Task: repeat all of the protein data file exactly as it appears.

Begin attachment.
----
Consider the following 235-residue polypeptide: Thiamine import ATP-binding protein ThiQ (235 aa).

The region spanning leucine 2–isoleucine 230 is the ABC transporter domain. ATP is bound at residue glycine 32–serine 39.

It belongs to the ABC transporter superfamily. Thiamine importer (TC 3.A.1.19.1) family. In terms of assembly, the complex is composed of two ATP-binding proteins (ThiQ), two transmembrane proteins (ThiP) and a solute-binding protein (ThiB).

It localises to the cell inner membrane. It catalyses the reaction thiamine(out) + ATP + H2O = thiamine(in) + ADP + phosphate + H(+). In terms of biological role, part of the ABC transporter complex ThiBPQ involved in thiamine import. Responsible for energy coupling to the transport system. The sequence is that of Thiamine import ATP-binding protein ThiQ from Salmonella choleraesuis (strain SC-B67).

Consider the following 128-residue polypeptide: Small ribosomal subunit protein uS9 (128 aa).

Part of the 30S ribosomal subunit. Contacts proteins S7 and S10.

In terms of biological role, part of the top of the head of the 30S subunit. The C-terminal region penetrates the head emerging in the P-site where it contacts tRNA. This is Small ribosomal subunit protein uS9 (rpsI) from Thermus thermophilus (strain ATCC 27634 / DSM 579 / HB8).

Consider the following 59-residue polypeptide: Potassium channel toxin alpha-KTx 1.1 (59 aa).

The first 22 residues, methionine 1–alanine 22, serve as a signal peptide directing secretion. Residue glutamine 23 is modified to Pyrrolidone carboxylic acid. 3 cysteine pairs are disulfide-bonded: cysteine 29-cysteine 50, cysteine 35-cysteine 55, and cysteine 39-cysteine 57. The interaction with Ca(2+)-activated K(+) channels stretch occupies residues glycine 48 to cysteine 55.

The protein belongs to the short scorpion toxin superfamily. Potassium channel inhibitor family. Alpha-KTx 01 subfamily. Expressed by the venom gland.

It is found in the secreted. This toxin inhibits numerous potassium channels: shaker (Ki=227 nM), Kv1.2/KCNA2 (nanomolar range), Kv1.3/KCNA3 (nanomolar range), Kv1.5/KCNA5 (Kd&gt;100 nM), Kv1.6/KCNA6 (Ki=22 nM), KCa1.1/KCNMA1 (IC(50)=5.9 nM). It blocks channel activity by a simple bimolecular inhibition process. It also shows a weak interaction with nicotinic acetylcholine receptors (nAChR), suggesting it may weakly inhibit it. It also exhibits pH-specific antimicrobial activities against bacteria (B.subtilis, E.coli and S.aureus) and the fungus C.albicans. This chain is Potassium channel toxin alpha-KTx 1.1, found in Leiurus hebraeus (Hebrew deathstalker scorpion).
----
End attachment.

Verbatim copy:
Consider the following 235-residue polypeptide: Thiamine import ATP-binding protein ThiQ (235 aa).

The region spanning leucine 2–isoleucine 230 is the ABC transporter domain. ATP is bound at residue glycine 32–serine 39.

It belongs to the ABC transporter superfamily. Thiamine importer (TC 3.A.1.19.1) family. In terms of assembly, the complex is composed of two ATP-binding proteins (ThiQ), two transmembrane proteins (ThiP) and a solute-binding protein (ThiB).

It localises to the cell inner membrane. It catalyses the reaction thiamine(out) + ATP + H2O = thiamine(in) + ADP + phosphate + H(+). In terms of biological role, part of the ABC transporter complex ThiBPQ involved in thiamine import. Responsible for energy coupling to the transport system. The sequence is that of Thiamine import ATP-binding protein ThiQ from Salmonella choleraesuis (strain SC-B67).

Consider the following 128-residue polypeptide: Small ribosomal subunit protein uS9 (128 aa).

Part of the 30S ribosomal subunit. Contacts proteins S7 and S10.

In terms of biological role, part of the top of the head of the 30S subunit. The C-terminal region penetrates the head emerging in the P-site where it contacts tRNA. This is Small ribosomal subunit protein uS9 (rpsI) from Thermus thermophilus (strain ATCC 27634 / DSM 579 / HB8).

Consider the following 59-residue polypeptide: Potassium channel toxin alpha-KTx 1.1 (59 aa).

The first 22 residues, methionine 1–alanine 22, serve as a signal peptide directing secretion. Residue glutamine 23 is modified to Pyrrolidone carboxylic acid. 3 cysteine pairs are disulfide-bonded: cysteine 29-cysteine 50, cysteine 35-cysteine 55, and cysteine 39-cysteine 57. The interaction with Ca(2+)-activated K(+) channels stretch occupies residues glycine 48 to cysteine 55.

The protein belongs to the short scorpion toxin superfamily. Potassium channel inhibitor family. Alpha-KTx 01 subfamily. Expressed by the venom gland.

It is found in the secreted. This toxin inhibits numerous potassium channels: shaker (Ki=227 nM), Kv1.2/KCNA2 (nanomolar range), Kv1.3/KCNA3 (nanomolar range), Kv1.5/KCNA5 (Kd&gt;100 nM), Kv1.6/KCNA6 (Ki=22 nM), KCa1.1/KCNMA1 (IC(50)=5.9 nM). It blocks channel activity by a simple bimolecular inhibition process. It also shows a weak interaction with nicotinic acetylcholine receptors (nAChR), suggesting it may weakly inhibit it. It also exhibits pH-specific antimicrobial activities against bacteria (B.subtilis, E.coli and S.aureus) and the fungus C.albicans. This chain is Potassium channel toxin alpha-KTx 1.1, found in Leiurus hebraeus (Hebrew deathstalker scorpion).